I Agee I have had a lot of PCs myself in the past but now have an iMac but the sound on the iMac speakers are rubbish so I got my self my own little active speakers that go on it instead And then I am running a 2tb external hard drive for my music and films and 1tb on the iMac I do not hear the harddrives at all even when I use to build my own gaming PCs it was not an issue and if you build you own you can put a really good sound card on board and not a standard one that you get when you buy one of the shelf plus you can turn down the fan speeds on a good PC or if the harddrives are too loud turn the volume up or get your self some solid state hard drive no noise with them . A very good sound card for a PC will be more then you paid for your marantz 5005 cd play and would sound better as long as your got the speakers to match the sound cards quality
 

Vladimir

New member
Dec 26, 2013
220
7
0
Visit site
I sampled DACs and soundcards and the little Behringer UCA202 simply does everything almost perfect for me. Cheap, no drivers, plug and play 16/44.1. Only downside is it can't do 2Vrms output like a CDP and proper powered DAC. Its max is 2dbV (1.26Vrms).
 

Blacksabbath25

Well-known member
Vladimir said:
I sampled DACs and soundcards and the little Behringer UCA202 simply does everything almost perfect for me. Cheap, no drivers, plug and play 16/44.1. Only downside is it can't do 2Vrms output like a CDP and proper powered DAC. Its max is 2dbV (1.26Vrms).
the creative sound cards are good and specially the pro series cards
 

gasolin

Well-known member
Blacksabbath25 said:
Jota180 said:
If hard drive noise is an issue during music playback you're **** scared of the volume knob! I have 9 hard drives and 9 computer fans all spinning within 3 feet of me and it's not an issue. Speakers work best with a bit of volume so playing music with the volume knob 3mm from zero is pretty much pointless. If there's times you can't play at reasonable levels it's headphone time!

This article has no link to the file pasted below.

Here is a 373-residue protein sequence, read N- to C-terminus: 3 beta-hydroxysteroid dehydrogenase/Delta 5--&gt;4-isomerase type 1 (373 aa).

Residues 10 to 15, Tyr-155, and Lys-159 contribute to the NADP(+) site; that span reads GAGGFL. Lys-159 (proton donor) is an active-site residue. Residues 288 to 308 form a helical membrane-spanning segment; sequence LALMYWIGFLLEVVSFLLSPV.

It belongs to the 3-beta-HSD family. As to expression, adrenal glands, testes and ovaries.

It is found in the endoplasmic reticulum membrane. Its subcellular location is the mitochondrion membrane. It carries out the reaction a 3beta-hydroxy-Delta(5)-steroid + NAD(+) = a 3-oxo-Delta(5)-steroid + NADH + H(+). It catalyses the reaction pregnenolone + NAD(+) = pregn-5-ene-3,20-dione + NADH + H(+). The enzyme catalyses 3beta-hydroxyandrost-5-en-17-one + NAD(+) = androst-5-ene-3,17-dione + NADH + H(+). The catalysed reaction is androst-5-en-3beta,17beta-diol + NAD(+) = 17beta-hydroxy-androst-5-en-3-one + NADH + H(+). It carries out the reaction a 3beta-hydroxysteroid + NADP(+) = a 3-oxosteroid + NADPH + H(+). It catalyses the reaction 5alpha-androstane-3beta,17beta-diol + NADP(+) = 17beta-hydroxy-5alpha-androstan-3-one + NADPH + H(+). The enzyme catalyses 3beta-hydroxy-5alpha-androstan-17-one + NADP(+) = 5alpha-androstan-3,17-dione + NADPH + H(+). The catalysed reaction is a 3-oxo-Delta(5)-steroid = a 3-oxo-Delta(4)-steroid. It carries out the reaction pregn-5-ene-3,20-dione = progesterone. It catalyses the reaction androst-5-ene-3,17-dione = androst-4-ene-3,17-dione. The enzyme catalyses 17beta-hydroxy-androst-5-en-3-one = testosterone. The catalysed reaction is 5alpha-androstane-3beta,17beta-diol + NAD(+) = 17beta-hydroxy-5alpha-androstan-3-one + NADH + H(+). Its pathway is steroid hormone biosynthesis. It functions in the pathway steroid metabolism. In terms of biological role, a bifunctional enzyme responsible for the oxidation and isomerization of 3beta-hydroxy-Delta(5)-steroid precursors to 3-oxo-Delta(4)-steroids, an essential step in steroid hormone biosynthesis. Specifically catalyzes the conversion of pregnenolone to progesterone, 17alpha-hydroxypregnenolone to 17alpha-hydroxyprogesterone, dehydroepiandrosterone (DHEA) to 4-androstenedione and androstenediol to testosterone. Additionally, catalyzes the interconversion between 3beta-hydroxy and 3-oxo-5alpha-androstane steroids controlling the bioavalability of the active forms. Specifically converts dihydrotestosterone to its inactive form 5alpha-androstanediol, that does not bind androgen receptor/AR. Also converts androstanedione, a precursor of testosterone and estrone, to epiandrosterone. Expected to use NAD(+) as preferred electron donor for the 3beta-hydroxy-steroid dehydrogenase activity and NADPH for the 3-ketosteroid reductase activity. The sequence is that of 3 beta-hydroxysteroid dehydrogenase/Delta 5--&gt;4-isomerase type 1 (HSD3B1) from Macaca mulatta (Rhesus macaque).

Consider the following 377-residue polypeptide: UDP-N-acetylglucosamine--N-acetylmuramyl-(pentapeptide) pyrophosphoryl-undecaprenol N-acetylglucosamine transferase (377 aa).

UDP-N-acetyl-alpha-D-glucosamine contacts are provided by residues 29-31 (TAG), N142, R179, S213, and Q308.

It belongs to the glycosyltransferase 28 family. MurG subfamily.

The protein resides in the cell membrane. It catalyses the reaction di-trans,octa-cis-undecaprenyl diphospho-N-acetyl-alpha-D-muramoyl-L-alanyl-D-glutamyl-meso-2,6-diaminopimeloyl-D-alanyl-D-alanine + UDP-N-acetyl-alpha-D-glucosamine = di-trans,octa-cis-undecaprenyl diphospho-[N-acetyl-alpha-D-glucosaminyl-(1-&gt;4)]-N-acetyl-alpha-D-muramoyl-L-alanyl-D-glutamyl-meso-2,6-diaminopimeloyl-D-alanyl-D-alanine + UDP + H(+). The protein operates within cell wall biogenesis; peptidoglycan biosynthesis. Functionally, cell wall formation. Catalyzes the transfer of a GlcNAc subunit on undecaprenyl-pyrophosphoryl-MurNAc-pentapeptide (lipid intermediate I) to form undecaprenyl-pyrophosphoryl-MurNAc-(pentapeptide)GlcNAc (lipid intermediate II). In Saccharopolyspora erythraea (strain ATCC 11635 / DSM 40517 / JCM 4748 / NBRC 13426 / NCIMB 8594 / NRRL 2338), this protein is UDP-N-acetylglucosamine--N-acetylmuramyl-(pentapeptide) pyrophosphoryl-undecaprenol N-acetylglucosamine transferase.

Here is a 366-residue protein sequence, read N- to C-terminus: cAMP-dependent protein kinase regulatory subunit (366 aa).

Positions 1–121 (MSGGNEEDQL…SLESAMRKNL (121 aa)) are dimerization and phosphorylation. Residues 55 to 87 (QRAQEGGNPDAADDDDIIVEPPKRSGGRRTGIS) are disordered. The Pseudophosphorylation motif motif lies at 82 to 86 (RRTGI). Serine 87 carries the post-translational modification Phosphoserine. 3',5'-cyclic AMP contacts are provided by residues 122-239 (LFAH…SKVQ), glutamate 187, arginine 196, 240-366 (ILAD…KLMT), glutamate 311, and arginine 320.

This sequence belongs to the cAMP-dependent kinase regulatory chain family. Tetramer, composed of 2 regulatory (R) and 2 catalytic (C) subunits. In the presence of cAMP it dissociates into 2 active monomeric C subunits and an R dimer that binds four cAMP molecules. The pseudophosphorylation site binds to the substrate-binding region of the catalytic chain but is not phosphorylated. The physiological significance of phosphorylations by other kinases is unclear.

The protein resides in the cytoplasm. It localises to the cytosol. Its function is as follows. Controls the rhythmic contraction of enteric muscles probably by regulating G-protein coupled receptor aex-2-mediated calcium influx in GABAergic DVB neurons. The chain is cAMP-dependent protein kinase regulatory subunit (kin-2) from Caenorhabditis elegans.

I Agee I have had a lot of PCs myself in the past but now have an iMac but the sound on the iMac speakers are rubbish so I got my self my own little active speakers that go on it instead And then I am running a 2tb external hard drive for my music and films and 1tb on the iMac I do not hear the harddrives at all even when I use to build my own gaming PCs it was not an issue and if you build you own you can put a really good sound card on board and not a standard one that you get when you buy one of the shelf plus you can turn down the fan speeds on a good PC or if the harddrives are too loud turn the volume up or get your self some solid state hard drive no noise with them . A very good sound card for a PC will be more then you paid for your marantz 5005 cd play and would sound better as long as your got the speakers to match the sound cards quality

I personally have a good soundcard the audioquest dragonfly and the best supra minijack to rca/phono so it's pretty good

Just surprised i didn't thought of buying a good blu ray player for my pc instaed of my marantz

I thought the amp was more important then the speakers *biggrin*
 

gasolin

Well-known member
Same dac in my cdplayer/amp so optical from my pc and coaxial from my cdplayer should give more or less the same sound with cable from the same brand,model where only difference is, one is coaxial and the others is optical

also analog out of my cdplayer would give my same sound as digital out of my cplayer and digital in my amp,. right?

if i use an coaxial cable from my cdplayer would i be able to use my rothwell attenuater http://www.rothwellaudioproducts.co.uk/html/attenuators.html

Here's the solution to a problem from which far too many audiophiles suffer - too much gain in the system. The symptoms are easy enough to spot - the volume is plenty loud enough with the volume control set to the 9 o'clock position, too loud with the volume control at 10 o'clock, and fine control at low levels is impossible.

It’s the excess gain in the system which is the real problem. That in turn forces you always to use the volume control over a very limited portion of its travel. What's needed is a way to reduce overall system gain without compromising sound quality and without major modifications to the equipment itself.

The Rothwell In-Line Attenuators are the answer.
 

TRENDING THREADS